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CFN Las Vegas Analysis - Boise St 26, Utah 3
Boise State RB Doug Martin
Boise State RB Doug Martin
CollegeFootballNews.com
Posted Dec 23, 2010


The CFN writers give their thoughts on Boise State's blowout win over the Utes in the 2010 Las Vegas Bowl.

CFN Bowl Analysis ... Las Vegas 

Boise State 26 ... Utah 3


By Pete Fiutak

It’s okay, America. You can like Boise State again.

Go back and trace what happened over the last 50 weeks. With almost everyone returning from an unbeaten team, Boise State was the red-hot, it’s-time-to-give-them-a-shot team going into the offseason, it did everything it was asked to do for the first ten weeks, and everyone got scared of the idea of (gasp!) a team from the WAC playing in their national championship.

One road loss to an eventual 12-1 and nationally-ranked Nevada team later, and the Broncos were punished for taking up everyone’s time and energy by being forced to go through the motions against a Utah team that apparently spent more time trying to come up with witty tweets (or twitty wheats, if you try saying that quickly like I did on a radio appearance) than it did on trying to play well. Yeah, Boise State is good, really good, but it also helped that the Utes were miserably inept after the first few minutes.

Utah showed the potential that was there with several nice plays getting called back thanks to moronic penalties. The Utes committed ten costly sins for 83 yards, had several dropped passes, and turned the ball over three times. The pass protection was a rumor, QB Terrance Cain looked lost and unable to do much of anything under pressure, especially on third downs with the team converting 2-of-13 chances, and the 200 yards of total offense didn’t help.

The problem for Boise State is that Utah was so bad and so sloppy that it’ll be hard to give the real credit where credit is due. The Broncos might not have deserved to be in the BCS Championship if it had beaten Nevada, but they were one of the top five teams in America all season long and they’re being treated like they were Idaho. Really, it’s fine to admit that this really was a great team; your BCS Championship is safe.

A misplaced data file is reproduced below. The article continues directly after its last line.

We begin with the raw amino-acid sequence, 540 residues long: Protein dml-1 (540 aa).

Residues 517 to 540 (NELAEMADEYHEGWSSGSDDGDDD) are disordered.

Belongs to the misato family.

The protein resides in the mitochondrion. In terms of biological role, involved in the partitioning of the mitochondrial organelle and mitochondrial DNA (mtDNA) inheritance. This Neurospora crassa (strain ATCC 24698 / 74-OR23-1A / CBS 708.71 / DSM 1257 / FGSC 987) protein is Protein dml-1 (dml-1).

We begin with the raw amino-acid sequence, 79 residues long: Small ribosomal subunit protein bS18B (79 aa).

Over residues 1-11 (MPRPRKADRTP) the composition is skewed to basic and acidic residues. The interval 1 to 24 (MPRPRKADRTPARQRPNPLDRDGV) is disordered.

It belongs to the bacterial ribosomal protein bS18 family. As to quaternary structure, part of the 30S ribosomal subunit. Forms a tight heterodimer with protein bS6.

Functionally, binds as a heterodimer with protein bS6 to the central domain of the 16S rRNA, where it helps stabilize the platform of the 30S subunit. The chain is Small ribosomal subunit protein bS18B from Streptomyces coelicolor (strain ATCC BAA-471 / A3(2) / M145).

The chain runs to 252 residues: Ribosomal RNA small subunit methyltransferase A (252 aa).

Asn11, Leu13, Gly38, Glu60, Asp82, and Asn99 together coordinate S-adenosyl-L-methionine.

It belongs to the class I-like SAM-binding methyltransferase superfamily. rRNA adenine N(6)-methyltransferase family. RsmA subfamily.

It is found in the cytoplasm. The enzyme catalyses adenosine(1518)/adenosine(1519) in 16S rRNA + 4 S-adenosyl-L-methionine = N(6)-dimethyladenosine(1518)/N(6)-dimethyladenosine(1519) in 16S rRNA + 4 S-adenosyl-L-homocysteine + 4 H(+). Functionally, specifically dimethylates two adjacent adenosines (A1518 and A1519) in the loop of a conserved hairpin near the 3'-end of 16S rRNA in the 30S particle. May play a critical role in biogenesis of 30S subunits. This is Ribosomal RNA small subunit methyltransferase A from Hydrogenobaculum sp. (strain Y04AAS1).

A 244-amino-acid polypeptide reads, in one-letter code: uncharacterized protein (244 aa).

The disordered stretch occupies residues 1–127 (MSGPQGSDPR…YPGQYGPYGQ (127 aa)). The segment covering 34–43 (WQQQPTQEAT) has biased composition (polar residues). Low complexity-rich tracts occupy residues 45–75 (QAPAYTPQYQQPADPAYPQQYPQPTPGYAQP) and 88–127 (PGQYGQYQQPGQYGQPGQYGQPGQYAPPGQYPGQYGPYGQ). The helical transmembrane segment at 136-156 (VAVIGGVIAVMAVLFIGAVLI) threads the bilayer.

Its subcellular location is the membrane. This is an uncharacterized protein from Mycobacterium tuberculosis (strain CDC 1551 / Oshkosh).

And now it’ll be interesting to see what will happen next. With eight players on offense and seven defenders coming back, the new Mountain West star should be put in the preseason top ten, but we all know what’s coming.

Boise State will win the opener at Georgia, it’ll start to roll again through yet another regular season, and we’ll all wonder debate about whether or not the team deserves to get more money from a real bowl game again. Eventually, everything will come together for the Broncos to get a real, live shot again in a real bowl, and people will continue to scream and whine about schedules and the worthiness to play for it all. For now, though, just accept that Boise State should’ve been in a BCS game, wasn’t, and now the apologies will follow.

- Utah QB Terrance Cain never had a chance, but he didn’t get any help whatsoever from his receivers who kept screwing up and didn’t make enough plays.

- What happened to the Utah running game? The Boise State run defense might be special, but the Utes just gave up when it came to trying to pound away. Running backs Eddie Wide and Matt Asiata ran an inexcusable 11 times.

- It should’ve been uglier. Utah might have screwed up too much and the offense went nowhere, but Boise State made mistakes, too, with four turnovers and with missed plays in the end zone. If the Broncos had to try, and were sharper, this would’ve been a 47-3 win.

- Kellen Moore might be a Heisman finalist and a national star, but the passing game was as good as it was partly because Austin Pettis and Titus Young were fantastic receivers who won’t easily be replaced.
- The beleaguered Boise State kicker, Kyle Brotzman, dropped almost certain touchdown by dropping the ball on a trick pass, but he nailed two field goals. The senior closed out his career with more points than anyone in FBS history.

By Richard Cirminiello

I long for the days when Boise State isn’t the favorite in a bowl game.